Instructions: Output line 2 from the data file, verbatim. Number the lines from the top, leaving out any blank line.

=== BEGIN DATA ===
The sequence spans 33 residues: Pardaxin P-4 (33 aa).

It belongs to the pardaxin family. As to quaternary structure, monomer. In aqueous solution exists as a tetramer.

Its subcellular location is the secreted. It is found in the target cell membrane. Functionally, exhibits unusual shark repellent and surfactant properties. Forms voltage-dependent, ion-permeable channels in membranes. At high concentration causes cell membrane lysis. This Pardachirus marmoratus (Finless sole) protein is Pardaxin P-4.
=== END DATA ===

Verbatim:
It belongs to the pardaxin family. As to quaternary structure, monomer. In aqueous solution exists as a tetramer.